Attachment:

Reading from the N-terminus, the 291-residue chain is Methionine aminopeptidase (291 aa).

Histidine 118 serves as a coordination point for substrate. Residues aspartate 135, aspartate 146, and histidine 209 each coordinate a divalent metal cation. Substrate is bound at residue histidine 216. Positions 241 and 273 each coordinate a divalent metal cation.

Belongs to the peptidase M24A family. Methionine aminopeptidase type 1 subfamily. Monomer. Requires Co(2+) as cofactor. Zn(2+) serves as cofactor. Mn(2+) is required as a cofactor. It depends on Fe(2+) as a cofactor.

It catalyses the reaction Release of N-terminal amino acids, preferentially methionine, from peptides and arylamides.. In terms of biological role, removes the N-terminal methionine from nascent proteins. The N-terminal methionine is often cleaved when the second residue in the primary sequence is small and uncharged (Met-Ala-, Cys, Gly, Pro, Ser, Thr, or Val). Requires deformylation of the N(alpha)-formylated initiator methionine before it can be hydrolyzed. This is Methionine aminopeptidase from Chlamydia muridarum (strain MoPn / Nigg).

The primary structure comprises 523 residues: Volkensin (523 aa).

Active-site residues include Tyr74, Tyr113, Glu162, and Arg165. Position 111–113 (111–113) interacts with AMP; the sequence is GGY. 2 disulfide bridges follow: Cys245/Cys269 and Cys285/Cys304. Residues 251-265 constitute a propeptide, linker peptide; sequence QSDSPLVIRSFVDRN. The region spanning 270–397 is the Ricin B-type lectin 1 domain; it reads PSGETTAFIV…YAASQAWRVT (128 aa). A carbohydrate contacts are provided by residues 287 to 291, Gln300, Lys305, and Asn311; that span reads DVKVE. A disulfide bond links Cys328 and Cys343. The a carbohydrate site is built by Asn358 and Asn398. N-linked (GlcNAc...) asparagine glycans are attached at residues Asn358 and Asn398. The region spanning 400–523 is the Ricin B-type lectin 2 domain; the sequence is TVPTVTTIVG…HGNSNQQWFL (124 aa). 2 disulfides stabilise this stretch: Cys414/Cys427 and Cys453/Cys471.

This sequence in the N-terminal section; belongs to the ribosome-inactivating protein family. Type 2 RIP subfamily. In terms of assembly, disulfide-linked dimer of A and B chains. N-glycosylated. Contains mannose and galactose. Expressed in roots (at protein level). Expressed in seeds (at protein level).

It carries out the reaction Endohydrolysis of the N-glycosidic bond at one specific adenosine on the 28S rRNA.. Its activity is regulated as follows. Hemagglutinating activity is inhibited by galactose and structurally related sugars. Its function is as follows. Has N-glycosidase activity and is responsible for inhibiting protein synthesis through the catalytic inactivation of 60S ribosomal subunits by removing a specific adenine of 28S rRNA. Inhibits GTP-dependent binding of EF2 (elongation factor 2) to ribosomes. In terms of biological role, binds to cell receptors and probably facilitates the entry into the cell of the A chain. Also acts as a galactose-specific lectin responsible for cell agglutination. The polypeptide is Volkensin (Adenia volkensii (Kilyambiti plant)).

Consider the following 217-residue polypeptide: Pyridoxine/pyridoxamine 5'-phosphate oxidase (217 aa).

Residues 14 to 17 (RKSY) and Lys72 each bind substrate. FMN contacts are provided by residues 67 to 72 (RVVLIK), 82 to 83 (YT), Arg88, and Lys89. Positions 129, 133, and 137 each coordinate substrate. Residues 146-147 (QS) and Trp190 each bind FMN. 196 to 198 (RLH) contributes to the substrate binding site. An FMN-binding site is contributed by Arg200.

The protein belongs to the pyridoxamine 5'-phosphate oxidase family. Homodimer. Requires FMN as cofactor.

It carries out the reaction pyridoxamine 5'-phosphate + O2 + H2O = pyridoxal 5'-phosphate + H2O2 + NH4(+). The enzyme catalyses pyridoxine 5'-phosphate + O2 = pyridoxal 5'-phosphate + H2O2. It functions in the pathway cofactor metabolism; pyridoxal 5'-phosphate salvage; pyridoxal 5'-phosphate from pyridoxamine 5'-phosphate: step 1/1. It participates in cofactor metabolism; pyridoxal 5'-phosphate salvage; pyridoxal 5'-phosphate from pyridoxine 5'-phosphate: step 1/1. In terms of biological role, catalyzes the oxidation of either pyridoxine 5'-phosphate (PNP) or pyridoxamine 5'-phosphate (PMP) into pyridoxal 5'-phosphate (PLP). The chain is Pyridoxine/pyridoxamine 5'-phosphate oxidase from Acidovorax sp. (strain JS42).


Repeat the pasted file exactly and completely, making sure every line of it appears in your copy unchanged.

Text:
Reading from the N-terminus, the 291-residue chain is Methionine aminopeptidase (291 aa).

Histidine 118 serves as a coordination point for substrate. Residues aspartate 135, aspartate 146, and histidine 209 each coordinate a divalent metal cation. Substrate is bound at residue histidine 216. Positions 241 and 273 each coordinate a divalent metal cation.

Belongs to the peptidase M24A family. Methionine aminopeptidase type 1 subfamily. Monomer. Requires Co(2+) as cofactor. Zn(2+) serves as cofactor. Mn(2+) is required as a cofactor. It depends on Fe(2+) as a cofactor.

It catalyses the reaction Release of N-terminal amino acids, preferentially methionine, from peptides and arylamides.. In terms of biological role, removes the N-terminal methionine from nascent proteins. The N-terminal methionine is often cleaved when the second residue in the primary sequence is small and uncharged (Met-Ala-, Cys, Gly, Pro, Ser, Thr, or Val). Requires deformylation of the N(alpha)-formylated initiator methionine before it can be hydrolyzed. This is Methionine aminopeptidase from Chlamydia muridarum (strain MoPn / Nigg).

The primary structure comprises 523 residues: Volkensin (523 aa).

Active-site residues include Tyr74, Tyr113, Glu162, and Arg165. Position 111–113 (111–113) interacts with AMP; the sequence is GGY. 2 disulfide bridges follow: Cys245/Cys269 and Cys285/Cys304. Residues 251-265 constitute a propeptide, linker peptide; sequence QSDSPLVIRSFVDRN. The region spanning 270–397 is the Ricin B-type lectin 1 domain; it reads PSGETTAFIV…YAASQAWRVT (128 aa). A carbohydrate contacts are provided by residues 287 to 291, Gln300, Lys305, and Asn311; that span reads DVKVE. A disulfide bond links Cys328 and Cys343. The a carbohydrate site is built by Asn358 and Asn398. N-linked (GlcNAc...) asparagine glycans are attached at residues Asn358 and Asn398. The region spanning 400–523 is the Ricin B-type lectin 2 domain; the sequence is TVPTVTTIVG…HGNSNQQWFL (124 aa). 2 disulfides stabilise this stretch: Cys414/Cys427 and Cys453/Cys471.

This sequence in the N-terminal section; belongs to the ribosome-inactivating protein family. Type 2 RIP subfamily. In terms of assembly, disulfide-linked dimer of A and B chains. N-glycosylated. Contains mannose and galactose. Expressed in roots (at protein level). Expressed in seeds (at protein level).

It carries out the reaction Endohydrolysis of the N-glycosidic bond at one specific adenosine on the 28S rRNA.. Its activity is regulated as follows. Hemagglutinating activity is inhibited by galactose and structurally related sugars. Its function is as follows. Has N-glycosidase activity and is responsible for inhibiting protein synthesis through the catalytic inactivation of 60S ribosomal subunits by removing a specific adenine of 28S rRNA. Inhibits GTP-dependent binding of EF2 (elongation factor 2) to ribosomes. In terms of biological role, binds to cell receptors and probably facilitates the entry into the cell of the A chain. Also acts as a galactose-specific lectin responsible for cell agglutination. The polypeptide is Volkensin (Adenia volkensii (Kilyambiti plant)).

Consider the following 217-residue polypeptide: Pyridoxine/pyridoxamine 5'-phosphate oxidase (217 aa).

Residues 14 to 17 (RKSY) and Lys72 each bind substrate. FMN contacts are provided by residues 67 to 72 (RVVLIK), 82 to 83 (YT), Arg88, and Lys89. Positions 129, 133, and 137 each coordinate substrate. Residues 146-147 (QS) and Trp190 each bind FMN. 196 to 198 (RLH) contributes to the substrate binding site. An FMN-binding site is contributed by Arg200.

The protein belongs to the pyridoxamine 5'-phosphate oxidase family. Homodimer. Requires FMN as cofactor.

It carries out the reaction pyridoxamine 5'-phosphate + O2 + H2O = pyridoxal 5'-phosphate + H2O2 + NH4(+). The enzyme catalyses pyridoxine 5'-phosphate + O2 = pyridoxal 5'-phosphate + H2O2. It functions in the pathway cofactor metabolism; pyridoxal 5'-phosphate salvage; pyridoxal 5'-phosphate from pyridoxamine 5'-phosphate: step 1/1. It participates in cofactor metabolism; pyridoxal 5'-phosphate salvage; pyridoxal 5'-phosphate from pyridoxine 5'-phosphate: step 1/1. In terms of biological role, catalyzes the oxidation of either pyridoxine 5'-phosphate (PNP) or pyridoxamine 5'-phosphate (PMP) into pyridoxal 5'-phosphate (PLP). The chain is Pyridoxine/pyridoxamine 5'-phosphate oxidase from Acidovorax sp. (strain JS42).